If the Man Booker Prize does open itself to US writers, the administrators could have a tough job selling the decision to the publishing crowd.
A survey conducted by The Bookseller showed that 85% of respondents were against the reported move, with fears that it would downplay the impact of the prize and marginalise both UK and Commonwealth writers.
The Sunday Times reported at the weekend that the prize would allow UK publishers to submit titles by US authors for the first time, with Man Booker hastily arranging a press conference for Wednesday (18th September) in order to announce a rule-change, saying that the Sunday Times piece was "incomplete".
Respondents to the survey warned that the reported rule changes, would "inevitably push Commonwealth writers off the list", and that the prize would lose "its intrinsic Britishness". Another warned that the judges would not be able to read all the submitted titles: "the pool of books from which to choose would be impossible for a jury to get through in the course of one summer".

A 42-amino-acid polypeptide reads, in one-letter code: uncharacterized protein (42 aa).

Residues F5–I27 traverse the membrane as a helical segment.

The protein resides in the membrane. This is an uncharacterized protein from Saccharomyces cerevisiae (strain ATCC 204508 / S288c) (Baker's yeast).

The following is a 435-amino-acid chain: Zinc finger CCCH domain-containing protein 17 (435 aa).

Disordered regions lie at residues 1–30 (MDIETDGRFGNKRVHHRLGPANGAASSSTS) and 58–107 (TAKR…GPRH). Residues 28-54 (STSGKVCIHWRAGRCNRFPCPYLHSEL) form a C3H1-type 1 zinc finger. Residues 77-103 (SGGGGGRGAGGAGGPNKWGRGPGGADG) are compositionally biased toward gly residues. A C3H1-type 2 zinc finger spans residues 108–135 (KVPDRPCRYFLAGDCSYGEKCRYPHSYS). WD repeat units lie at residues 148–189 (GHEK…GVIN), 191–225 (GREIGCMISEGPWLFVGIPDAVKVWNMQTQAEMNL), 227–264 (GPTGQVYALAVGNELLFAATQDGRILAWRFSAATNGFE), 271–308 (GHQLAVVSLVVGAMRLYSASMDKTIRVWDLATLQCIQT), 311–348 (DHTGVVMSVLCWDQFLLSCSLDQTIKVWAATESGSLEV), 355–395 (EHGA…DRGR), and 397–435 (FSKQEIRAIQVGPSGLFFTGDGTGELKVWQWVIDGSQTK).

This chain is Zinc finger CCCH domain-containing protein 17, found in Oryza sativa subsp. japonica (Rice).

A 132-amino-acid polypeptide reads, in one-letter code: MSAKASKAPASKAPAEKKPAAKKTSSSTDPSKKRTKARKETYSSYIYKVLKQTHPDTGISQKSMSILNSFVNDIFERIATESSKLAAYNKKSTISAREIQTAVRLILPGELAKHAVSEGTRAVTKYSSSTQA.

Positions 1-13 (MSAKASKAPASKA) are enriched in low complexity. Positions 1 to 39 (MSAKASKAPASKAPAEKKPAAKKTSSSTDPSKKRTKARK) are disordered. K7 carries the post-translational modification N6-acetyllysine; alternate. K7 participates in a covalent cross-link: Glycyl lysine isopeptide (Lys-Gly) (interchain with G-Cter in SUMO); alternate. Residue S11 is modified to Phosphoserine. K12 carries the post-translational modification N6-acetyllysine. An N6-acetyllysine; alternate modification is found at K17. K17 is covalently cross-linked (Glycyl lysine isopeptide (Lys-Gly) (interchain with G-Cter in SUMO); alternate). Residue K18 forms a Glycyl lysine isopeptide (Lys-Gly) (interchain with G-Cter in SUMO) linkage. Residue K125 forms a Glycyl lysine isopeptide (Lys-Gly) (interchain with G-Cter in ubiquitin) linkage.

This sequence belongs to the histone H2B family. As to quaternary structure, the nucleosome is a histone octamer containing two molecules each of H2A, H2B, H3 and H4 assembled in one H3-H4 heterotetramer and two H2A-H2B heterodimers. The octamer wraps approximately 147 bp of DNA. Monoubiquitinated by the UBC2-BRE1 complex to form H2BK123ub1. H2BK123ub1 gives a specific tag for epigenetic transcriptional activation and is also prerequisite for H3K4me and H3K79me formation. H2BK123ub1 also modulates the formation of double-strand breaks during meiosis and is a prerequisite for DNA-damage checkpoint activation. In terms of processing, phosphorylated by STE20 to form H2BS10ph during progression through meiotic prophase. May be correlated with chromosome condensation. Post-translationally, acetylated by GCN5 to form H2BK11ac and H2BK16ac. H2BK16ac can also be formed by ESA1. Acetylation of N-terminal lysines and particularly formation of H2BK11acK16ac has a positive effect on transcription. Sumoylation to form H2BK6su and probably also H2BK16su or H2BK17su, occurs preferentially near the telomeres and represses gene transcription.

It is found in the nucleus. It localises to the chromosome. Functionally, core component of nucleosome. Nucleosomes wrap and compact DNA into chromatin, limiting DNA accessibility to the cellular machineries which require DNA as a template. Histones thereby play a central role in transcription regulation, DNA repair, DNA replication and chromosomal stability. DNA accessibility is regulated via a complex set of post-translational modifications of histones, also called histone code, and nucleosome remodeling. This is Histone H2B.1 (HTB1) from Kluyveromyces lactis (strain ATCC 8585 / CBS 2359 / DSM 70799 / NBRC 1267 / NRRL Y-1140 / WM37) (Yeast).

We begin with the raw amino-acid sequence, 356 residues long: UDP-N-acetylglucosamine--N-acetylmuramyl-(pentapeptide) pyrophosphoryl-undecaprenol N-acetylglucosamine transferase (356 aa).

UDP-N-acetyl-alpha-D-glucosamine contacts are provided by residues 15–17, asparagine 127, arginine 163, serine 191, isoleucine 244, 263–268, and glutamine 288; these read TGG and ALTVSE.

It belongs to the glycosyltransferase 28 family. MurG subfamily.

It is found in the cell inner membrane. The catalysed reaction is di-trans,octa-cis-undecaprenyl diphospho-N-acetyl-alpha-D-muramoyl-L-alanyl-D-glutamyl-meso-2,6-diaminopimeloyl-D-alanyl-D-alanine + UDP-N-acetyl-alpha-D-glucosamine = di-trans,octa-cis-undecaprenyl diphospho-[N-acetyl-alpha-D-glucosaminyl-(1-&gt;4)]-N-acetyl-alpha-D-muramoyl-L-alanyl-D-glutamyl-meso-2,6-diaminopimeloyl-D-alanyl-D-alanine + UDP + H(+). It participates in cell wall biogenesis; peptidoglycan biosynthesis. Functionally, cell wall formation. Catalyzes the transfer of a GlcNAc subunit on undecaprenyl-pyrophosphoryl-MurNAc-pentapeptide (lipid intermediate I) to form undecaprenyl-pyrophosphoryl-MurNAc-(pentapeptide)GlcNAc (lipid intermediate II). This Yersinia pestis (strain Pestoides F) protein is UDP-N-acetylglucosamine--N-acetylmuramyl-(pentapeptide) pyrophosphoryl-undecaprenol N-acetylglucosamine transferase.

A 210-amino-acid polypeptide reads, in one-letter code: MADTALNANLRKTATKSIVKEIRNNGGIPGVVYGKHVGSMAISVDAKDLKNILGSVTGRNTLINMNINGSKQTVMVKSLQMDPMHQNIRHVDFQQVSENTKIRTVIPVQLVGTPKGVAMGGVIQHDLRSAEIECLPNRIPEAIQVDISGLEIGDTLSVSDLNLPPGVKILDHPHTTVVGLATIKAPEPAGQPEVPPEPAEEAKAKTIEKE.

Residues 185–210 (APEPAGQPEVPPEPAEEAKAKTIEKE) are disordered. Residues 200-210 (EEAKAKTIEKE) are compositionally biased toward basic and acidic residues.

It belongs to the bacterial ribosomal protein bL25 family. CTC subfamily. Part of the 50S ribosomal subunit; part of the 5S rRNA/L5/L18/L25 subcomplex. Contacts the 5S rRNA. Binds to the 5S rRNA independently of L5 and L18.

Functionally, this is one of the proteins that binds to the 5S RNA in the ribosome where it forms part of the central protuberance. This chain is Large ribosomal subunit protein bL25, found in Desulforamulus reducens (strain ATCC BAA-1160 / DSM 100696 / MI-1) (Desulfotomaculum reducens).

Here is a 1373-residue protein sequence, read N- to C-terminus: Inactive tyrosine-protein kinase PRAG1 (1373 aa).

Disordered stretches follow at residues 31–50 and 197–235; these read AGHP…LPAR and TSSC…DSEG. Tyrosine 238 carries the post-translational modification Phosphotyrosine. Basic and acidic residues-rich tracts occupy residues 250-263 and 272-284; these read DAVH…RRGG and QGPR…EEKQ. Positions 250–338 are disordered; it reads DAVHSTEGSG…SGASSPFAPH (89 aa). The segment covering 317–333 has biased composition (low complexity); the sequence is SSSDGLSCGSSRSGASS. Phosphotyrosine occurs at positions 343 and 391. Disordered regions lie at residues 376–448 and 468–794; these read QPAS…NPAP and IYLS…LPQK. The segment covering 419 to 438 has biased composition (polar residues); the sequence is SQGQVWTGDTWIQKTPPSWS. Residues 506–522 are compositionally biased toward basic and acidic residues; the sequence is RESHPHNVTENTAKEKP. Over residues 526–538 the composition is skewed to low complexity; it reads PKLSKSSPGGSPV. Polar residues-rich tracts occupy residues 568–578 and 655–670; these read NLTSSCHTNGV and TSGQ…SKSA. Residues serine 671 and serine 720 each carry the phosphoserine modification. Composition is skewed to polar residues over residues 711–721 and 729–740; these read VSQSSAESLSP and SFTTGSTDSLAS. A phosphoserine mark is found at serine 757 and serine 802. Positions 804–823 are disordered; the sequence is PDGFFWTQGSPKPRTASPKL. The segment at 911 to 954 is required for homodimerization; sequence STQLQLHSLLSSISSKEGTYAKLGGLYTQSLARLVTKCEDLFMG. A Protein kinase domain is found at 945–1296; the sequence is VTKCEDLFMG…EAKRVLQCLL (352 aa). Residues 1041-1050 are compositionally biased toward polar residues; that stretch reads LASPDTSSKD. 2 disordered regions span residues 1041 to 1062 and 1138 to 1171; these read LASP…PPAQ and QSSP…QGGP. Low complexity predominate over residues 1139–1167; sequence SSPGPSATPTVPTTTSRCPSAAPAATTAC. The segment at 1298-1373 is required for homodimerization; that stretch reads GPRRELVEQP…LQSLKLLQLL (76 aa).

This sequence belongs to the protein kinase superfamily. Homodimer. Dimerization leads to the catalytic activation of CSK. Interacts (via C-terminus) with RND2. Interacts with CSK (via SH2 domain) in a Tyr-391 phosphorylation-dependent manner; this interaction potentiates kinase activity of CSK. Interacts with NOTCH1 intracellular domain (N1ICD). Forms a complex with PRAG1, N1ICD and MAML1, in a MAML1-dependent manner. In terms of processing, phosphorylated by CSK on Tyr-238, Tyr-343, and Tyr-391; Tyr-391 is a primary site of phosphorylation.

However, one respondent was more positive: "It will be a more complete picture of English language writing, and the winner will better represent the best writing available to readers. The Commonwealth is a dead concept, sadly—no one honestly thinks the current prize accurately represents the best writing anywhere beyond the UK."
Another suggested opening up the rule to include all books first written in English, regardless of nationality.
When asked if there was a book by a US writer that should have been included on this year's shortlist, respondents picked out The Son by Philipp Meyer; May We Be Forgiven by Women's Prize-winner A M Holmes; and Canada by Richard Ford. One, noting how this year's shortlist is dominated already by authors with a US connection, responded: "As opposed to the ones by US-based authors already on the list?"
The survey may be completed here.